I’m going to be a bit light on science posts this week as I’m travelling and haven’t been keeping up with the literature. Instead, I’m immersed in religion and theology, so those will have to be my topics.
As Chris Mooney would say when a bunch of people posted at the Intersection criticizing him for his dumb accommodationism, “I must have hit a nerve.” But I think I really did hit a nerve in the case of Andrew Sullivan, who, at the Daily Dish, has gone after me for the third time for challenging him to distinguish what is true in the Bible from what is false or metaphorical (the two words are equivalent to theologians). In his piece “Must the story of the Fall be true? Ctd.” (this is the same title given to his second piece), Sullivan engages in a bit of semantic trickery to explain his point.
First, Sullivan admits that I was right on one point: Robert Wright’s book, The Evolution of God, did not show, as I asserted correctly, that human morality had improved over time. Wright claimed only that religious doctrine had become more conciliatory over time, and that’s different from a claim about people’s behavior. Sullivan now says that Steve Pinker’s book shows that kind of improvement in moral behavior, which it probably does (I haven’t yet read it). But still, Sullivan’s original claim was wrong.
But that’s not what I see as my most important point, which was always this: Sullivan, like many liberal and sophisticated theologians, doesn’t tell us how to distinguish in scripture between what is literally true and what is false (and now seen as mere metaphor).
But he finally gives an answer—sort of:
But the Catholic church has come to embrace evolution, and even ecumenism, suggesting again that doctrine, as Newman insisted, can develop as our minds and culture evolve. As to Coyne’s challenge to present a criterion of what is real in the Bible and what’s true , I’d argue that empirical claims—like, say, a census around the time of Christ’s birth, or the rule of Pontius Pilate in Palestine at the time—can be tested empirically.
Wait a minute! Sullivan claims that everything in the Bible is either “real” OR “true”? Aren’t those the same things? (More on that in a minute.) But yes, I’ll admit that some things described in the Bible are true—but only those few historical claims that can be authenticated from secular sources. He goes on:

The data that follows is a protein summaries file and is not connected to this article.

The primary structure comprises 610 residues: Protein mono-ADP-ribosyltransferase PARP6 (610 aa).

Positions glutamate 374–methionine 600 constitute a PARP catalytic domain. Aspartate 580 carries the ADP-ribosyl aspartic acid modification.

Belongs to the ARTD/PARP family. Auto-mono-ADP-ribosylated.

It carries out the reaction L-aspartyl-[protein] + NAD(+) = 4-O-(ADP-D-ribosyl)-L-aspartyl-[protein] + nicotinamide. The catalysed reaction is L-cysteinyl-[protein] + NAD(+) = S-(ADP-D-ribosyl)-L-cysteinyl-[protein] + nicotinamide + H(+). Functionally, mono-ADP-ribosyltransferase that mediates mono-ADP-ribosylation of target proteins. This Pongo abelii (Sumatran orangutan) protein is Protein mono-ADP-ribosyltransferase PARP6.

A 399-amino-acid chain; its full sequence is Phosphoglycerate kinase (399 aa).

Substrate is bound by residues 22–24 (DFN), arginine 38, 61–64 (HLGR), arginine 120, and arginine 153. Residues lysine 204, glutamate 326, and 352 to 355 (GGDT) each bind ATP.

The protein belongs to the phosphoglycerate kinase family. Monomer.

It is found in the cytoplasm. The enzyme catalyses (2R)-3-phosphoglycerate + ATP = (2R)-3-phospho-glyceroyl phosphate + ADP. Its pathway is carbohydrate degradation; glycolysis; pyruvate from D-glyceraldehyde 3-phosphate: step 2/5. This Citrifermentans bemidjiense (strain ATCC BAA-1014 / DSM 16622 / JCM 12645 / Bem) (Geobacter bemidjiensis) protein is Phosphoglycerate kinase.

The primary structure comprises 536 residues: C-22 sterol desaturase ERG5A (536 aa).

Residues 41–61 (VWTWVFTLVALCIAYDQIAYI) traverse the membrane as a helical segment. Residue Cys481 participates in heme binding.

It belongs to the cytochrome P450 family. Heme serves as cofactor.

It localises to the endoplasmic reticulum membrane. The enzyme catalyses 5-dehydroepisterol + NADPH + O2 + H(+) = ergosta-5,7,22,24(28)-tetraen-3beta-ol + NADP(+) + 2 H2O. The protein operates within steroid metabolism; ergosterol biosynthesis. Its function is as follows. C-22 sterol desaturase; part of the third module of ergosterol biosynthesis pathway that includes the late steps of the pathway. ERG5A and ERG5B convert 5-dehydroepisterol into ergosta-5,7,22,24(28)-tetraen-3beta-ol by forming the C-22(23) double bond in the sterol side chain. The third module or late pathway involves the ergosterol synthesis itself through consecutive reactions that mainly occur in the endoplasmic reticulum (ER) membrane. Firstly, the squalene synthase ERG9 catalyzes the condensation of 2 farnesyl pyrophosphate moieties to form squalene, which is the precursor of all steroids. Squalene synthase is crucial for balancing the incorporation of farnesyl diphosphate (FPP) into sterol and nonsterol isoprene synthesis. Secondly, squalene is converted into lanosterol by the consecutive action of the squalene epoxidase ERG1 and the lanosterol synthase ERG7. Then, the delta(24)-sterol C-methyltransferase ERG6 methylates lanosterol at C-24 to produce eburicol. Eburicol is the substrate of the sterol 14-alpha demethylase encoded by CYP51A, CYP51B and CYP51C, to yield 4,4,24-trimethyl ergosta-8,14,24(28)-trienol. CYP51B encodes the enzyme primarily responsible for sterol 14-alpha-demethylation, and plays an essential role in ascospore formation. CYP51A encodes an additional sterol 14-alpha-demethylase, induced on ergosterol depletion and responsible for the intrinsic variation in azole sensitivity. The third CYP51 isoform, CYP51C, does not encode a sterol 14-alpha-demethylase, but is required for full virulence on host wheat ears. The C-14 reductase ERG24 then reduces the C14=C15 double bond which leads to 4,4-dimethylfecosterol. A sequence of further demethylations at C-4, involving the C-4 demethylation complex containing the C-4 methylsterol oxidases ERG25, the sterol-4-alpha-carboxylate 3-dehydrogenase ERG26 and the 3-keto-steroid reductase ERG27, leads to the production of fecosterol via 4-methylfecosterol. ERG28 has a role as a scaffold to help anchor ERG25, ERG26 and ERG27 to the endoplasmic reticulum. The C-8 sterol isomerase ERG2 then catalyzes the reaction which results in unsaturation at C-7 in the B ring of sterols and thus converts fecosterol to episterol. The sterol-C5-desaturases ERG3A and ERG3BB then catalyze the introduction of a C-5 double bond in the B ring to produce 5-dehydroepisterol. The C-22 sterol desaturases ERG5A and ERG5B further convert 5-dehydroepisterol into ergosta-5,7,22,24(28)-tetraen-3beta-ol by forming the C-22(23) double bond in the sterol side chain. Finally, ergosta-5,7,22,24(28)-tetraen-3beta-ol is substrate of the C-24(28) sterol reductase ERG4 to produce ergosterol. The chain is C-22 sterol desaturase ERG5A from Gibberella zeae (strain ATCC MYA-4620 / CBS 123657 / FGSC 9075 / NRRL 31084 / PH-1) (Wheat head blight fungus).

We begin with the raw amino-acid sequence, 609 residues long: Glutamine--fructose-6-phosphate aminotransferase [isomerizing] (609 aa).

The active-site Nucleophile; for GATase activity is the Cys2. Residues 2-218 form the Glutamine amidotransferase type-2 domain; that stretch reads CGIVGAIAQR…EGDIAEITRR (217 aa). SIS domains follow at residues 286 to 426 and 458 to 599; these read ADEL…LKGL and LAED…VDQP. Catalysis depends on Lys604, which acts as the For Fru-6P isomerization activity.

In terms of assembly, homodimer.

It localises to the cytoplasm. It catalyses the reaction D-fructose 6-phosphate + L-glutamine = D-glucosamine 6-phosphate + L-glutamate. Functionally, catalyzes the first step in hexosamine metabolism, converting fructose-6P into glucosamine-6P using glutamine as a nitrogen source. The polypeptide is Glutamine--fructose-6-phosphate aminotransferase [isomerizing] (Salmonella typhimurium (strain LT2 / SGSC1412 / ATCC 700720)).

But the Gospels themselves have factually contradictory Nativity and Crucifixion stories, especially in their mythological details (the Magi, the shepherds, the various sayings attributed to Jesus on the Cross, each of which suggests radically different interpretations), and so scream that these are ways to express something inexpressible—God’s entrance into human history as a human being.
If you are treating these texts as if they were just published as news stories in the New York Times, you are missing the forest for the trees. You are just guilty of a category error—or rather of forcing all experience into the category of science.
Ah, the old “Bible is not a textbook of science” canard. Whenever you hear that, just translate it as this: “The Bible isn’t true.” And, as I’ve shown in my two previous posts on Sullivan, it’s not a category error to say that over the last two millennia the Bible was seen by believers as pretty much literally true. After all, that’s what most Christians over the history of Christendom really believed. Sullivan has repeatedly denied that, and he’s dead wrong. If he were intellectually honest, he’d admit it. But he’s not intellectually honest: he’s a coward who wants to have his Catholicism but look sophisticated, too.
And do note that Sullivan sees these false and metaphorical stories as nevertheless attesting to something that Sullivan sees as “true” (or as “real”, since he doesn’t explain the difference between those two similar words). Sullivan sees these false (i.e., “true”) claims as “ways to express something inexpressible—God’s entrance into human history as a human being.”
So Sullivan sees the miracle of God sending himself down in the form of the human Jesus as real (or true).
But then he immediately undercuts himself, saying that what is NOT true in the Bible are the miracles!: